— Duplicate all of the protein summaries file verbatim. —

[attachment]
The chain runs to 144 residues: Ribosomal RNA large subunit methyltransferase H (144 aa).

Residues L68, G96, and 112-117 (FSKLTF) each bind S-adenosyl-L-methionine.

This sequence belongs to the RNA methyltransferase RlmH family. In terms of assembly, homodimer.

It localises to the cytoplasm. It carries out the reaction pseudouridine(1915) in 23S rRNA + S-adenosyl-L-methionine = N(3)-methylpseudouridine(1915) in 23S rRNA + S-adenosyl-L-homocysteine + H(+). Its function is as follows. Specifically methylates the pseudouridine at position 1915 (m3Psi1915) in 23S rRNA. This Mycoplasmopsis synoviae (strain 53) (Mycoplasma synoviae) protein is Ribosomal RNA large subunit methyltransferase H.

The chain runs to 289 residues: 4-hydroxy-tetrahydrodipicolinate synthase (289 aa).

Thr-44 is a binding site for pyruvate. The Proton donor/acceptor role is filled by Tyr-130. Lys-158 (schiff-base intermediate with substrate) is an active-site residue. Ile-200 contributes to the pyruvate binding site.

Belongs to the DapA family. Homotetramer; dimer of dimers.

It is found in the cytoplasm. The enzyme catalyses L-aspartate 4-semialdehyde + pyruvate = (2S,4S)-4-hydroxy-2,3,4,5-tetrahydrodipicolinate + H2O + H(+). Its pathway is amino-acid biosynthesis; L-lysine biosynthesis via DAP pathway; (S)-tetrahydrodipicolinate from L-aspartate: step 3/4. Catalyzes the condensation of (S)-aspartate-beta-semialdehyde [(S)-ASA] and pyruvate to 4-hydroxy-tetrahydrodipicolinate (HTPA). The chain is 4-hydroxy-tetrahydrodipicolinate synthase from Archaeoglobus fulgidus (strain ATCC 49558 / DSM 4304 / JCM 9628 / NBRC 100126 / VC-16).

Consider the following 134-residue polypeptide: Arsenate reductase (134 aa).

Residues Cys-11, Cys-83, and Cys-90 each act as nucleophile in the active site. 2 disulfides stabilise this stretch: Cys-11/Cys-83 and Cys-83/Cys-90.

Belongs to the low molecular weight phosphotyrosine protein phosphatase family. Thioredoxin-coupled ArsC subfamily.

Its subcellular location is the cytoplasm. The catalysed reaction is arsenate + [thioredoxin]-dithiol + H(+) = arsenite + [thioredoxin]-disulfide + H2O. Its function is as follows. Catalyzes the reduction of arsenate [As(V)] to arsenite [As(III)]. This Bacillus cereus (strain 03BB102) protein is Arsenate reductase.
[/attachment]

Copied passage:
The chain runs to 144 residues: Ribosomal RNA large subunit methyltransferase H (144 aa).

Residues L68, G96, and 112-117 (FSKLTF) each bind S-adenosyl-L-methionine.

This sequence belongs to the RNA methyltransferase RlmH family. In terms of assembly, homodimer.

It localises to the cytoplasm. It carries out the reaction pseudouridine(1915) in 23S rRNA + S-adenosyl-L-methionine = N(3)-methylpseudouridine(1915) in 23S rRNA + S-adenosyl-L-homocysteine + H(+). Its function is as follows. Specifically methylates the pseudouridine at position 1915 (m3Psi1915) in 23S rRNA. This Mycoplasmopsis synoviae (strain 53) (Mycoplasma synoviae) protein is Ribosomal RNA large subunit methyltransferase H.

The chain runs to 289 residues: 4-hydroxy-tetrahydrodipicolinate synthase (289 aa).

Thr-44 is a binding site for pyruvate. The Proton donor/acceptor role is filled by Tyr-130. Lys-158 (schiff-base intermediate with substrate) is an active-site residue. Ile-200 contributes to the pyruvate binding site.

Belongs to the DapA family. Homotetramer; dimer of dimers.

It is found in the cytoplasm. The enzyme catalyses L-aspartate 4-semialdehyde + pyruvate = (2S,4S)-4-hydroxy-2,3,4,5-tetrahydrodipicolinate + H2O + H(+). Its pathway is amino-acid biosynthesis; L-lysine biosynthesis via DAP pathway; (S)-tetrahydrodipicolinate from L-aspartate: step 3/4. Catalyzes the condensation of (S)-aspartate-beta-semialdehyde [(S)-ASA] and pyruvate to 4-hydroxy-tetrahydrodipicolinate (HTPA). The chain is 4-hydroxy-tetrahydrodipicolinate synthase from Archaeoglobus fulgidus (strain ATCC 49558 / DSM 4304 / JCM 9628 / NBRC 100126 / VC-16).

Consider the following 134-residue polypeptide: Arsenate reductase (134 aa).

Residues Cys-11, Cys-83, and Cys-90 each act as nucleophile in the active site. 2 disulfides stabilise this stretch: Cys-11/Cys-83 and Cys-83/Cys-90.

Belongs to the low molecular weight phosphotyrosine protein phosphatase family. Thioredoxin-coupled ArsC subfamily.

Its subcellular location is the cytoplasm. The catalysed reaction is arsenate + [thioredoxin]-dithiol + H(+) = arsenite + [thioredoxin]-disulfide + H2O. Its function is as follows. Catalyzes the reduction of arsenate [As(V)] to arsenite [As(III)]. This Bacillus cereus (strain 03BB102) protein is Arsenate reductase.